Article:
Edited by Cheryl Dumesnil
Thunder's Mouth (October), $14.95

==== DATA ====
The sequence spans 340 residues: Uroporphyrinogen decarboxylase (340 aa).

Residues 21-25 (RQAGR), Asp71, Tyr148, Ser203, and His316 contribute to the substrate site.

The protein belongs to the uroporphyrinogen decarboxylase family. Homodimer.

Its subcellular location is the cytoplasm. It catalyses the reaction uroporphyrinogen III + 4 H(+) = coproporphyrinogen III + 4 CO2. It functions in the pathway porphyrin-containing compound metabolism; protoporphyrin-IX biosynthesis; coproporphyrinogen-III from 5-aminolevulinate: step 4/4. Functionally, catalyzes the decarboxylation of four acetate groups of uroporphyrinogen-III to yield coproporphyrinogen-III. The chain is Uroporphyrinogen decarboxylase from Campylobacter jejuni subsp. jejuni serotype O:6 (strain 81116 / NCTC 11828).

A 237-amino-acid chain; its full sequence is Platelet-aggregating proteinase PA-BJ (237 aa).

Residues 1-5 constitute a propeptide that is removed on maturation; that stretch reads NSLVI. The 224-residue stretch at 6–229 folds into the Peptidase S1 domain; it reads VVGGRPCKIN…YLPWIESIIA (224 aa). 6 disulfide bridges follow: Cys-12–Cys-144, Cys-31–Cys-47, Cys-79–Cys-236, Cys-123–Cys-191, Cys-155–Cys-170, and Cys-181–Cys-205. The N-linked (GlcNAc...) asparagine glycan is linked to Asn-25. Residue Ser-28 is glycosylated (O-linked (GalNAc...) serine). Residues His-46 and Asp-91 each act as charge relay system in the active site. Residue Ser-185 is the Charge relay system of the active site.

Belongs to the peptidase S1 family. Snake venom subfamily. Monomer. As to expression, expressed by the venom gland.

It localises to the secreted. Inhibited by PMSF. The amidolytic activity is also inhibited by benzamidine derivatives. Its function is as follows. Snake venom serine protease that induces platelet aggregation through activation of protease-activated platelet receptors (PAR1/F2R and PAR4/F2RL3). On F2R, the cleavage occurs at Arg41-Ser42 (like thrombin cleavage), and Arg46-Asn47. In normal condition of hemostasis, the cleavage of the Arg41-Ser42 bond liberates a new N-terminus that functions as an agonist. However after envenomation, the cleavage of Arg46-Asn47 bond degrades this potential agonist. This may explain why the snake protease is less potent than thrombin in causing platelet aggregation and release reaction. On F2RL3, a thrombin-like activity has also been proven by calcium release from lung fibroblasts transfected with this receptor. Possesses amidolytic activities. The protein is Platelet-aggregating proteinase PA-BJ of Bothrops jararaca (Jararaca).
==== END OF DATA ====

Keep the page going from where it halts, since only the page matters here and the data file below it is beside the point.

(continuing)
Clogged with peculiarities such as a Mormon wife-cum-lesbian, a bipolar agoraphobic, a couple who met at a Rocky Horror Picture Show performance in Texas, and even an introduction by the batty Rosie O'Donnell, a collection of essays chronicling the 2004 same-sex marriages at San Francisco's City Hall could have made an interesting read. Surprisingly, Hitched! proves that theory wrong. Edited by Cheryl Dumesnil, the book is written by 35 queer people fortunate enough to have had their marriages briefly recognized by the law. Many of the accounts follow the same repetitive format: how the couple met, a description of the couple getting married, how brave said couple felt getting married. And although these stories will be interesting from a historical perspective, they spread themselves too thin to hold anyone's attention. Scattered scraps of information are quickly mentioned and just as quickly dropped. (Really, I could read tomes about a bipolar lesbian agoraphobic.) Granted, the writers are not professionals, though Dumesnil, a local writer herself, should have tightened up what could have been remarkable tales. But the chief reason the anecdotes fail is the book's lack of tenderness and its overriding tone of righteousness. In a misguided effort to stave off sappiness, Dumesnil ends up dulling any romantic edge that might have made the accounts endearing; instead, they come off as sterile. And with a foreword by Carole Migden, a chapter by Mark Leno, and abundant groveling to Mayor Gavin Newsom, Hitched! reads more like a tip of the hat to City Hall than an ode to ardent and equal love.